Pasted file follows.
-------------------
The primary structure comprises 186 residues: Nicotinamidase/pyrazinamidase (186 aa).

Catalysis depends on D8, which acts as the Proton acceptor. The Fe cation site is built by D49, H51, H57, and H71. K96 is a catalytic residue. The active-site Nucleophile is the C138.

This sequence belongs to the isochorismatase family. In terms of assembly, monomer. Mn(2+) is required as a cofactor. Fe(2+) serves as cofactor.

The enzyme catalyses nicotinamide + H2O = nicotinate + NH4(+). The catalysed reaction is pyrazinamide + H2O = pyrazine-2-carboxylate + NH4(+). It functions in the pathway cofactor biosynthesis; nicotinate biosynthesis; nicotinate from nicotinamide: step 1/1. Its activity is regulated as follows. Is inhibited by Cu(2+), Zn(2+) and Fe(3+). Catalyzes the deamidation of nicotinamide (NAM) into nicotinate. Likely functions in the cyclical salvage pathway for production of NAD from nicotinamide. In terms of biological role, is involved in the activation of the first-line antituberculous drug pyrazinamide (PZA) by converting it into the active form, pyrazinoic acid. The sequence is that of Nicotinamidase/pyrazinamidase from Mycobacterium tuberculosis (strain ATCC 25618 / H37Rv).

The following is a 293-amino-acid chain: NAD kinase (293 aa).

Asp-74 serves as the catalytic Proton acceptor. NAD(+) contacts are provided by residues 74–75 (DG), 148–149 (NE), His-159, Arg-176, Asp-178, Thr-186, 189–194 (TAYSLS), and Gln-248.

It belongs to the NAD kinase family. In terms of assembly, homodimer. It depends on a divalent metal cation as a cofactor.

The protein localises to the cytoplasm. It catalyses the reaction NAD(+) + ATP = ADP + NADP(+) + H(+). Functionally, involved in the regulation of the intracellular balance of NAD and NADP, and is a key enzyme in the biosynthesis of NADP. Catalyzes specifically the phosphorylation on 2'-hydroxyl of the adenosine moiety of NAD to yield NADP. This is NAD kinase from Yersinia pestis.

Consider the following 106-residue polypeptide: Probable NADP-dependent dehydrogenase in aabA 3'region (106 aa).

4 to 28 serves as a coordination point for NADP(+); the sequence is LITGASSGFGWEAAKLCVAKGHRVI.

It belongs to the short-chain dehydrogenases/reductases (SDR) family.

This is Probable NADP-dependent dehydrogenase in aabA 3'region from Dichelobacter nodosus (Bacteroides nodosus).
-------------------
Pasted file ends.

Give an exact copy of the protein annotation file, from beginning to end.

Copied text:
The primary structure comprises 186 residues: Nicotinamidase/pyrazinamidase (186 aa).

Catalysis depends on D8, which acts as the Proton acceptor. The Fe cation site is built by D49, H51, H57, and H71. K96 is a catalytic residue. The active-site Nucleophile is the C138.

This sequence belongs to the isochorismatase family. In terms of assembly, monomer. Mn(2+) is required as a cofactor. Fe(2+) serves as cofactor.

The enzyme catalyses nicotinamide + H2O = nicotinate + NH4(+). The catalysed reaction is pyrazinamide + H2O = pyrazine-2-carboxylate + NH4(+). It functions in the pathway cofactor biosynthesis; nicotinate biosynthesis; nicotinate from nicotinamide: step 1/1. Its activity is regulated as follows. Is inhibited by Cu(2+), Zn(2+) and Fe(3+). Catalyzes the deamidation of nicotinamide (NAM) into nicotinate. Likely functions in the cyclical salvage pathway for production of NAD from nicotinamide. In terms of biological role, is involved in the activation of the first-line antituberculous drug pyrazinamide (PZA) by converting it into the active form, pyrazinoic acid. The sequence is that of Nicotinamidase/pyrazinamidase from Mycobacterium tuberculosis (strain ATCC 25618 / H37Rv).

The following is a 293-amino-acid chain: NAD kinase (293 aa).

Asp-74 serves as the catalytic Proton acceptor. NAD(+) contacts are provided by residues 74–75 (DG), 148–149 (NE), His-159, Arg-176, Asp-178, Thr-186, 189–194 (TAYSLS), and Gln-248.

It belongs to the NAD kinase family. In terms of assembly, homodimer. It depends on a divalent metal cation as a cofactor.

The protein localises to the cytoplasm. It catalyses the reaction NAD(+) + ATP = ADP + NADP(+) + H(+). Functionally, involved in the regulation of the intracellular balance of NAD and NADP, and is a key enzyme in the biosynthesis of NADP. Catalyzes specifically the phosphorylation on 2'-hydroxyl of the adenosine moiety of NAD to yield NADP. This is NAD kinase from Yersinia pestis.

Consider the following 106-residue polypeptide: Probable NADP-dependent dehydrogenase in aabA 3'region (106 aa).

4 to 28 serves as a coordination point for NADP(+); the sequence is LITGASSGFGWEAAKLCVAKGHRVI.

It belongs to the short-chain dehydrogenases/reductases (SDR) family.

This is Probable NADP-dependent dehydrogenase in aabA 3'region from Dichelobacter nodosus (Bacteroides nodosus).